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Remembering Survivors of Sexual Assault during Suicide Prevention Awareness Month

The month of September is devoted to raising awareness about the prevalence, causes, treatments, and risk factors for suicide in order to aid in suicide prevention. This month, Tri-Valley Haven has been thinking of the many survivors of sexual assault that do not survive suicide. Too many lives are taken by suicide each year. This is a time to support those affected by suicide and to raise awareness. There has been an important correlation made between sexual assault survivors and suicide that the public is often unaware of.

Depression can often occur as a result of stress, hurt, or trauma. Experiencing trauma puts one at higher risk for anxiety, post-traumatic stress disorder, and depression. It is normal for sexual assault survivors to struggle with depression and it is known that untreated depression is a large cause for suicide. Approximately 33% of survivors have had a suicidal thought and about 13% of survivors will attempt suicide(1).

About 44,000 Americans die by suicide each year(2). Many of those individuals are survivors of sexual assault. The existing statistics about the prevalence of sexual assault, suicide, and suicides by sexual assault survivors are believed to be higher than reported, because it can be difficult for people to share these experiences with groups who collect data. Many never report their assault or never do to authorities that collect data.

The stigma around suicide is much like the stigma around sexual assault. There is a stigma about seeking support, sharing your experiences, and reaching out for help.

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At Tri-Valley Haven we support individuals affected by sexual assault through empowerment and encouragement. We incorporate education and advocacy to aid in prevention of the cycle that feeds suicidal thoughts. It is important to have access to resources that address suicidal thoughts and behaviors. 


If you or someone you know is struggling in healing from trauma due to sexual assault, sexual trafficking, or domestic violence, Tri-Valley Haven offers counseling and support groups to survivors of domestic violence and sexual assault. To make your first appointment or find out more about the groups, please call us at (925) 449-5845.

If you or someone you know is struggling with suicidal thoughts trained crisis intervention counselors are available to receive crisis calls and give supportive counseling 24 hours a day, every day at the Alameda County 24-Hour Crisis Line 1-800- 309-2131. Translation is available in more than 140 languages. Teletype (TDD) services for deaf and hearing-impaired individuals is also available. You do not have to be in Alameda County to use this crisis line.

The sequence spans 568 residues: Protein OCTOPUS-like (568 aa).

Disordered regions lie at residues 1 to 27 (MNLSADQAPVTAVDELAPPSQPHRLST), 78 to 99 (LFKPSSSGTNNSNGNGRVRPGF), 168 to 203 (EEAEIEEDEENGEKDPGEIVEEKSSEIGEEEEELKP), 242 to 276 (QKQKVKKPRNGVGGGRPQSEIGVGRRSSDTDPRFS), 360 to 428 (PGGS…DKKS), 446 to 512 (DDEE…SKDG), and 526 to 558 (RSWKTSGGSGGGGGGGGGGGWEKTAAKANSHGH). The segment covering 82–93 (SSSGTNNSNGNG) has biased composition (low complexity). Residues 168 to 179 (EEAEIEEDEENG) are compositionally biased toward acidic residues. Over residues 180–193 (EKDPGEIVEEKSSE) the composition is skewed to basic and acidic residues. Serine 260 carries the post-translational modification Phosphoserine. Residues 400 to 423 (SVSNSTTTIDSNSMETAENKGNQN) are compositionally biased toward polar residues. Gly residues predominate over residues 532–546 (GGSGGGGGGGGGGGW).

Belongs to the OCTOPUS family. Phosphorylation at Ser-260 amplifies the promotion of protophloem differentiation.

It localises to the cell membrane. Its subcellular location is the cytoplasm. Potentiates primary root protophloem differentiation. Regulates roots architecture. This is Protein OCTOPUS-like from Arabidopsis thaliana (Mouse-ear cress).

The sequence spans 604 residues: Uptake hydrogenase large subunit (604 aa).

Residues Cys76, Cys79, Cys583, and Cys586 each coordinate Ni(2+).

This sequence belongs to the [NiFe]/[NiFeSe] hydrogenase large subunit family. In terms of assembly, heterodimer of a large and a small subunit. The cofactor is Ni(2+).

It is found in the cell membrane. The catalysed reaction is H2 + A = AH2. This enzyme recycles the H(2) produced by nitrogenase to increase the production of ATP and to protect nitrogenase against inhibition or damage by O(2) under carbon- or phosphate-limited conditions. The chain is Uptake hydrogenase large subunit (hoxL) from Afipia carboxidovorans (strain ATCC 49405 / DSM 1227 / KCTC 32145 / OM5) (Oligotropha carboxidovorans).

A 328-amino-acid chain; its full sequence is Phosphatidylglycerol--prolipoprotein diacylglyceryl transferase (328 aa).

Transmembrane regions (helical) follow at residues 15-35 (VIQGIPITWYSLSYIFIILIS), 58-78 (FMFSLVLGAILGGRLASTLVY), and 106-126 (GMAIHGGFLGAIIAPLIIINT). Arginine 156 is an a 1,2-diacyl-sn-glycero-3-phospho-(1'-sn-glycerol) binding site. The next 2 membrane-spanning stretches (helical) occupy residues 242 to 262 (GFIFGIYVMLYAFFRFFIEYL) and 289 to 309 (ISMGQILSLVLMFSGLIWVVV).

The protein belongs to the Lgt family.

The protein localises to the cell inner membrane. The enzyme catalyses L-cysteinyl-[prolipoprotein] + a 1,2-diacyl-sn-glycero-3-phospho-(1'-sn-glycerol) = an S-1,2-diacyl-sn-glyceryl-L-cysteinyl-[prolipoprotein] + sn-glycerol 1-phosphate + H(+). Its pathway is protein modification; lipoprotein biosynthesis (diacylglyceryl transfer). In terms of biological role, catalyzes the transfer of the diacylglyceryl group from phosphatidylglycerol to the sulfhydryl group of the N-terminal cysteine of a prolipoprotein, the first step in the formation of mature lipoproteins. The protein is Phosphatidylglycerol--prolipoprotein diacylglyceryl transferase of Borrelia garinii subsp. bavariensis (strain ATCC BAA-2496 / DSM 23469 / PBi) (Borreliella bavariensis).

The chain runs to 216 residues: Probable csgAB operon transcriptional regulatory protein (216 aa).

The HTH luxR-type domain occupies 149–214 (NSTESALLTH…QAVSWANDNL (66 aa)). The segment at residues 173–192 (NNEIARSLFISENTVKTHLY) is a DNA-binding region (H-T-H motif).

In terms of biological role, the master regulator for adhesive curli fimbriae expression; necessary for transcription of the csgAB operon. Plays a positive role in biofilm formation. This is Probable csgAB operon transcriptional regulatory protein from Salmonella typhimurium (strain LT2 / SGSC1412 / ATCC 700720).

References
1. Caruso, K. (2017). Rape Victims Prone to Suicide. Retrieved from
http://www.suicide.org/rape-victims- prone-to- suicide.html
2. American Foundation for Suicide Prevention. (2015) Suicide Statistics. Retrieved from https://afsp.org/about-suicide/suicide- statistics/
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Megan Waggener is a Sexual Assault Advocate and Preventionist at Tri-Valley Haven.  For more information about how you can support our life-saving services for survivors and families, please call our office at (925) 449-5845 or visit http://www.trivalleyhaven.org

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1 Comment

  1. An important article. It is not unusual for survivors of sexual trauma to It to struggle with depression and this can lead to suicidal thoughts.
    Tri-Valley Haven’s individual counseling and support groups are there to help & empower survivors. The Haven’s counseling services are free or at a sliding scale. No one is ever turned away for the inability to pay. We can be reached 24 hours a day, 7 days a week on the Crisis Line: 1-800-884-8119. For counseling services, please call Tri-Valley Haven’s Community Building weekdays at: 925-449-5845.

    Reply

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